It took eight years to get the effort started, but less than eight weeks to remove an abandoned houseboat from the shoreline of Lake Lanier in northeastern Forsyth.
“We were finally able to get everything together,” said Joanna Cloud, executive director of advocacy group the Lake Lanier Association. “It truly was a community effort … It was a lot of different people and a lot of different phone calls.”
None of those involved with removing the houseboat know how it ended up there, though there’s no shortage of speculation.
A series of phone calls led Cloud to Harold Rogers and Paul Hollers, who’ve been collecting scrap metal from old vehicles for years.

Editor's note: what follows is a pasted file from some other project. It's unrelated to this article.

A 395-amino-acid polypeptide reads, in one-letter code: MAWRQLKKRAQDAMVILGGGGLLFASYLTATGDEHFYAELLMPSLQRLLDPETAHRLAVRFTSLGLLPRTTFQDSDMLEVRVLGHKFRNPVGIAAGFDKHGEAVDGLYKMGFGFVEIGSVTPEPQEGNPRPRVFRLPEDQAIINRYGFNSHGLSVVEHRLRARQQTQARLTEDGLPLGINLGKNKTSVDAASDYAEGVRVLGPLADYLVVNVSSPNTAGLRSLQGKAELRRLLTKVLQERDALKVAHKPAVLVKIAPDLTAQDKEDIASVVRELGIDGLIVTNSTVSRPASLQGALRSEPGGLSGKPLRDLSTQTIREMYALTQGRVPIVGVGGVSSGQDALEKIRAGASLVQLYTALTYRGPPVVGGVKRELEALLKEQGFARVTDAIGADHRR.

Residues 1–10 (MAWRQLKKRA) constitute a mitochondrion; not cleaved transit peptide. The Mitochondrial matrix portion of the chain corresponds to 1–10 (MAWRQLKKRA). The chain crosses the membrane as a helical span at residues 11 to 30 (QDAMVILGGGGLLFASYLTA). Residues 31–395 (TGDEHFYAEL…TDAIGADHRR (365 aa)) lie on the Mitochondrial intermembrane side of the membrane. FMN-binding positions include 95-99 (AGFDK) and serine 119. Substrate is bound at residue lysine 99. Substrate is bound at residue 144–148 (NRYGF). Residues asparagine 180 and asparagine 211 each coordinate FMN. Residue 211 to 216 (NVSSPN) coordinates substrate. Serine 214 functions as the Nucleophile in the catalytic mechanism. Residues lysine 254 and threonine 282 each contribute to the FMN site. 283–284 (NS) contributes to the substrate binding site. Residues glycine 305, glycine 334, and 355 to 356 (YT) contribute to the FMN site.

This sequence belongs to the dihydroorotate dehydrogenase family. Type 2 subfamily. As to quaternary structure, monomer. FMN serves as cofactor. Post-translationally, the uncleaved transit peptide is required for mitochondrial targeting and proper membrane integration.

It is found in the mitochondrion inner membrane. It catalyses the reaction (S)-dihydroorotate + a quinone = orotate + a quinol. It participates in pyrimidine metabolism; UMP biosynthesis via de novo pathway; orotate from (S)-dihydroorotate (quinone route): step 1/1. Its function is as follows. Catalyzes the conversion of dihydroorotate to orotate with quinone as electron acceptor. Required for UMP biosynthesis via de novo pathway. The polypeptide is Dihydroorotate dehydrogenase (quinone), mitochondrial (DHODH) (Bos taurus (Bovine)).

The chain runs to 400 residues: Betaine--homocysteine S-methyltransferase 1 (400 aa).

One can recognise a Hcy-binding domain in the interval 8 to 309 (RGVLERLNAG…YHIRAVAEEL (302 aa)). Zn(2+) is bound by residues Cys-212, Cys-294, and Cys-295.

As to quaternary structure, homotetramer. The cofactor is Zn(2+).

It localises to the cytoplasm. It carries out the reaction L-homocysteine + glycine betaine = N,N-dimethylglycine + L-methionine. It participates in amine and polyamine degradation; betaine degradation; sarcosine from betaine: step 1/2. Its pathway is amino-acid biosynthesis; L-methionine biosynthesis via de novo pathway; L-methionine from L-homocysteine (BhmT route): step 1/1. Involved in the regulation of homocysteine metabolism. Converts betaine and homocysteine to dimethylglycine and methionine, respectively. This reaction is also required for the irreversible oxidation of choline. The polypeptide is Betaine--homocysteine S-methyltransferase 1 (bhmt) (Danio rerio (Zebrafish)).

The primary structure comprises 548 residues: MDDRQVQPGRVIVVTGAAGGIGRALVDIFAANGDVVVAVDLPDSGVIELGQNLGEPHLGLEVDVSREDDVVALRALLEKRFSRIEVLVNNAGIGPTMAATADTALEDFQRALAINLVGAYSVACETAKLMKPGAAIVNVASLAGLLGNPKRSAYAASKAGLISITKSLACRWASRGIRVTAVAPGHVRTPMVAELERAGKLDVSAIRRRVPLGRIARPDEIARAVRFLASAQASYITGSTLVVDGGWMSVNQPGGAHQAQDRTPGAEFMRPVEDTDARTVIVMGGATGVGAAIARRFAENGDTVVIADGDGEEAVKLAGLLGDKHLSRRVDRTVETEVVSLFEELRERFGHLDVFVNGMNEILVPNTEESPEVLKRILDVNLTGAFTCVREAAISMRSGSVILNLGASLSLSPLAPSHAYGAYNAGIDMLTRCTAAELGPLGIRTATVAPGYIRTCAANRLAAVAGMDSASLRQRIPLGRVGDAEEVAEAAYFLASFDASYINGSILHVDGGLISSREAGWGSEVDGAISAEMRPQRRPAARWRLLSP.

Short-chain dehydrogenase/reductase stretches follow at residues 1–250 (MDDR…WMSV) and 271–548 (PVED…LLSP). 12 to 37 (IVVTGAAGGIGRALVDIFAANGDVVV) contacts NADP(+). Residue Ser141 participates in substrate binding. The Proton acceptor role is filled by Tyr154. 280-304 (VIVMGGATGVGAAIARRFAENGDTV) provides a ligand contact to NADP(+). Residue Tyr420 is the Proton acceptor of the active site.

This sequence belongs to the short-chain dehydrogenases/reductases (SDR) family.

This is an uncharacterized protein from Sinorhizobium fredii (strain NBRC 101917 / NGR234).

Using steel-cutting saws and other equipment, the men broke down the 700-pound boat one chunk at a time. They then piled the scraps on their truck, traveling back and forth along a path provided by a resident with access to the shoreline off Lantern Lane.
“It wasn’t as hard as we expected, but it paid a lot less than we expected,” said Hollers, noting the boat had more wood than steel. “We figured it at 15,000 pounds and it ended up being 7,000.
“We were expecting it to pay about $1,500 and it ended up paying about $700.”
Hollers and Rogers took the steel and left the smaller pieces of wood and rubble for Tom Child of Marine Specialties and his crew. They placed the materials in a Dumpster provided by a local waste disposal company.
“So that’s it. It’s all gone,” Cloud said. “It’s a huge relief just to have that out and off the shoreline ... It was an eyesore and a safety hazard.”